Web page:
We routinely talk about postpartum depression, which hits moms in the first 12 months after having a baby, but an Australian study has found that moms are more likely to experience maternal depression four years after giving birth.
The study, published in the February 2015 issue of BJOG: An International Journal of Obstetrics and Gynecology (previously published online), asked more than 1,500 women to fill out surveys about their mental and relationship health when their babies were three, six and 18 months old, and again when their children were four years old. One in three women reported having depressive symptoms at least once in four years. In fact, 14.5 percent of women reported feeling depressed at four years postpartum, which was higher than any time-point in the first 12 months.
Women who had only one child were twice as likely to be depressed (22.9 percent versus 11.3 percent of moms who’d had subsequent children). The number was also higher if the women had previous bouts of depression, were young moms, or had experienced a major life change during the same period.
Often symptoms of depression—fatigue, exhaustion, irritability and sadness—can be waved off by people by saying “she’s just a tired mama.” But this study shows that maternal mental health is an ongoing issue and should be better recognized more by the medical system after the baby turns one.
There are all these old wives tales about the terrible twos, but I found the fours particularly challenging. In fact, my friends and I called them the “f*ck you fours.”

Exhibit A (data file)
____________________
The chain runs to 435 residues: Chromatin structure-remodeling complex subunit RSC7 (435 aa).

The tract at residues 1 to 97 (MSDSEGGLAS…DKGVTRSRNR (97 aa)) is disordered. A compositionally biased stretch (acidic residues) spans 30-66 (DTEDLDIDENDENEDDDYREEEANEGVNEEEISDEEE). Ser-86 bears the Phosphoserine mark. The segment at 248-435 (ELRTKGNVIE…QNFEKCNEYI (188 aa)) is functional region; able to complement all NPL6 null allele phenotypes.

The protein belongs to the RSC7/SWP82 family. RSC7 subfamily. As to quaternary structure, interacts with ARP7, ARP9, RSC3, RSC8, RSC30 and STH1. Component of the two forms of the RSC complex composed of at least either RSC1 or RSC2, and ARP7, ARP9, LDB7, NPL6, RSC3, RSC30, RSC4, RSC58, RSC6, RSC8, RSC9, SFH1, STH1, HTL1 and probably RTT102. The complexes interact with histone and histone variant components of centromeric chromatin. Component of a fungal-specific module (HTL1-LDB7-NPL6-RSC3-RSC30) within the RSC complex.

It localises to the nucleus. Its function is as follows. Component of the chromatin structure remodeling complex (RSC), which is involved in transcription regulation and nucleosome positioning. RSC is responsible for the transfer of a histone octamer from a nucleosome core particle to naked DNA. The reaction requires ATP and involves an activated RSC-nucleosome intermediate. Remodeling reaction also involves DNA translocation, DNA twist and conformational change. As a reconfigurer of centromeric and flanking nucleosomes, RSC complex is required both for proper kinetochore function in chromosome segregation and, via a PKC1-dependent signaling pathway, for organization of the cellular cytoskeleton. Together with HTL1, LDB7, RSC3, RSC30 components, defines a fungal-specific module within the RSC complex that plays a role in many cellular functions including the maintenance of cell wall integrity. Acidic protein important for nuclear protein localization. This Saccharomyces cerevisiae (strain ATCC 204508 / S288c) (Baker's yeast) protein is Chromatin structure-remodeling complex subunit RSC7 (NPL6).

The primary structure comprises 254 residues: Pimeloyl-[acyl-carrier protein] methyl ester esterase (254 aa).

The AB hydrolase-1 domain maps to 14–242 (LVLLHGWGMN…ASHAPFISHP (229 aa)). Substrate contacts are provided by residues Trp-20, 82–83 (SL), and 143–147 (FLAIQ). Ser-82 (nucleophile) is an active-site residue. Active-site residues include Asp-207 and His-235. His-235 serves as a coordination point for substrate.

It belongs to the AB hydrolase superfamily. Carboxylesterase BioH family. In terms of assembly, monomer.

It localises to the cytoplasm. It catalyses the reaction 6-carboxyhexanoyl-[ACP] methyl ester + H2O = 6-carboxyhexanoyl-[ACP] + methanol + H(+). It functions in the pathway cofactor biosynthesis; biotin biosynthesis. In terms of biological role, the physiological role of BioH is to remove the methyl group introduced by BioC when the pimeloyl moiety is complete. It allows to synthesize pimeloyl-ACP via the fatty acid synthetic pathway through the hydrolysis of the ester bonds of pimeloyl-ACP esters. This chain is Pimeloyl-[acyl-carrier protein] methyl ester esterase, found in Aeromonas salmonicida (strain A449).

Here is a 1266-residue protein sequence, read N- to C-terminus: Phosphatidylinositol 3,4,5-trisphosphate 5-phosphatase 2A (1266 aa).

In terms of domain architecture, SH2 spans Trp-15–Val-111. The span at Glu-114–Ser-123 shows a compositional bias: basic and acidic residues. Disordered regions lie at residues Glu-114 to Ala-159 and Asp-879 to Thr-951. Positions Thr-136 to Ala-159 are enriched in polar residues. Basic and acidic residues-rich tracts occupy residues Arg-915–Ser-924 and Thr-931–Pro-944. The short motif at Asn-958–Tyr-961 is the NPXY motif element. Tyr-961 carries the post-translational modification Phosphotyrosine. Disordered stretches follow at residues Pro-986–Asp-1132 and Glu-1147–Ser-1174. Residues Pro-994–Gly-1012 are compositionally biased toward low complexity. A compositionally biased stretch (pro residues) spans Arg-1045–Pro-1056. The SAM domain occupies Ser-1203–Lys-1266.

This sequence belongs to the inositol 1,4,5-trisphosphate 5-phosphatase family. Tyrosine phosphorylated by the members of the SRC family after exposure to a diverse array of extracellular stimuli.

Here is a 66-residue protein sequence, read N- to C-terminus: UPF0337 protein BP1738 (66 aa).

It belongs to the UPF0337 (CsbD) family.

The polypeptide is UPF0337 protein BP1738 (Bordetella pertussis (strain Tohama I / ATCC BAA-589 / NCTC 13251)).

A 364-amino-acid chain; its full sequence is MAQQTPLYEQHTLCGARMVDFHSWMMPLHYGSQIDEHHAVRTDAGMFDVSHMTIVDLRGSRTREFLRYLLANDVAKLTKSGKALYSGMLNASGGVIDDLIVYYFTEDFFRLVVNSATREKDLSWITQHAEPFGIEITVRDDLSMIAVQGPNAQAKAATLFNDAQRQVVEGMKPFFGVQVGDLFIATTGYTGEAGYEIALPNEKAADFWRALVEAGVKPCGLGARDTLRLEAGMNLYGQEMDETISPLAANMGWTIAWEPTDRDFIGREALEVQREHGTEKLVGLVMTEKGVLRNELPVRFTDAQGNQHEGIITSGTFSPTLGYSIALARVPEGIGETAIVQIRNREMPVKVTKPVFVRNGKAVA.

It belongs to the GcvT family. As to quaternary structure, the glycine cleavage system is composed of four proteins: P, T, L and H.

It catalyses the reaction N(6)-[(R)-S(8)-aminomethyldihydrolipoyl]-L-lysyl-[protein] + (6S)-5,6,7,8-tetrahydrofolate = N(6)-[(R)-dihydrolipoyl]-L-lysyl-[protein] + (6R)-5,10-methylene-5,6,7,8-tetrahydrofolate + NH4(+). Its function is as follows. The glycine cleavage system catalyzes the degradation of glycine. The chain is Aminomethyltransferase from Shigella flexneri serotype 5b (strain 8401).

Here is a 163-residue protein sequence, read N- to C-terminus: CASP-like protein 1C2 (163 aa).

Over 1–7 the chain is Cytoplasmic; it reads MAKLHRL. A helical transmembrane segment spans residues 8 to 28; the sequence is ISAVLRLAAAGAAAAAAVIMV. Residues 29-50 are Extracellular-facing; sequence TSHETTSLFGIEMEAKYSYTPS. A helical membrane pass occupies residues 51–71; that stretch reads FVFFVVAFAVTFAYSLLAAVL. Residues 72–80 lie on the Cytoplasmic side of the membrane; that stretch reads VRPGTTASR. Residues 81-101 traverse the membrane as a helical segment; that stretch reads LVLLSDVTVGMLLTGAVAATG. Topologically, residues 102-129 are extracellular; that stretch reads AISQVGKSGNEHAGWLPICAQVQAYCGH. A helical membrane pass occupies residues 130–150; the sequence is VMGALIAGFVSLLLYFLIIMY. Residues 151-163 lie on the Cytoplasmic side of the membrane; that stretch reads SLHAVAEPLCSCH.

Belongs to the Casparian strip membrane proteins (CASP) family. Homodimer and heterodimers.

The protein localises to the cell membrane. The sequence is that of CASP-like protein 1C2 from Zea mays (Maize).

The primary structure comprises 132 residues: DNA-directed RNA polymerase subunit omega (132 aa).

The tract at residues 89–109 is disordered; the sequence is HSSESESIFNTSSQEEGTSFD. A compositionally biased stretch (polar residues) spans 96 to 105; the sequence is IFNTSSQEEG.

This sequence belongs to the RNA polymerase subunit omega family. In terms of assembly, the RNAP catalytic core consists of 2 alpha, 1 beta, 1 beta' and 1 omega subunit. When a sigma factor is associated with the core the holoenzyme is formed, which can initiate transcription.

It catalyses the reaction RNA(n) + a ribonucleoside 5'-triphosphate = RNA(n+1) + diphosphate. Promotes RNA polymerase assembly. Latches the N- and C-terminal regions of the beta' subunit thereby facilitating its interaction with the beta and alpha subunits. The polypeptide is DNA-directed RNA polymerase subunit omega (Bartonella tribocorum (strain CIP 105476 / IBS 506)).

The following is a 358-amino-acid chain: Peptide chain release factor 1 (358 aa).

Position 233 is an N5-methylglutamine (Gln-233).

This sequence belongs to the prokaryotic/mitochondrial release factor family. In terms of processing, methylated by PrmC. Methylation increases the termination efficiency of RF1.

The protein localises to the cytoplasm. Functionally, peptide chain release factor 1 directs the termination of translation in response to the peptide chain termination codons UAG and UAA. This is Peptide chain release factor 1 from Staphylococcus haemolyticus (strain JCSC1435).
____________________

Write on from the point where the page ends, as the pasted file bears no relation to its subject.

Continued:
A lot of those challenges have to do with four-year-olds finding their place in the world—and that place is often away from you. This can make providing the basic human requirements of food, sleep and clothing challenging. Add in massive meltdowns, backtalk, demands for independence and some sleep disturbances, and you can see why mothers may feel at loose ends.
The author of the study suggested that doctors may want to check in with mothers when they bring their little ones in for their annual checkups and vaccination, and this would be a good move. Hopefully this study will also encourage paediatricians to look for signs of maternal depression after the crucial first months, as a mom’s mental health affects her kids.
When your kids are four, you’re supposed to have it together—the days of sleep deprivation, new-parent anxiety and lugging around a wee one are over. But the challenges and emotional ups and downs of being a parent never go away—they just change.
It’s about time that we—as well as the medical community—acknowledge that maternal depression can affect us all, no matter how old the kids are.
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